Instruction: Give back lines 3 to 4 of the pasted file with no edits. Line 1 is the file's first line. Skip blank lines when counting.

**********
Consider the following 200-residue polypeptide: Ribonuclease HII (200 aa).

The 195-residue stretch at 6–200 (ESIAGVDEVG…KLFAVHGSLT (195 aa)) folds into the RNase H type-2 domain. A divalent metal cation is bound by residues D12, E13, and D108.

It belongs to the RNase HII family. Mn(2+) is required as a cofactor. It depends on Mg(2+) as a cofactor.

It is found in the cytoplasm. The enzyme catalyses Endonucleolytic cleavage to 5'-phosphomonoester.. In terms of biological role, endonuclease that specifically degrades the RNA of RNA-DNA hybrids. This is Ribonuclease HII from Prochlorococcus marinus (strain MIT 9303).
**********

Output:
It belongs to the RNase HII family. Mn(2+) is required as a cofactor. It depends on Mg(2+) as a cofactor.

It is found in the cytoplasm. The enzyme catalyses Endonucleolytic cleavage to 5'-phosphomonoester.. In terms of biological role, endonuclease that specifically degrades the RNA of RNA-DNA hybrids. This is Ribonuclease HII from Prochlorococcus marinus (strain MIT 9303).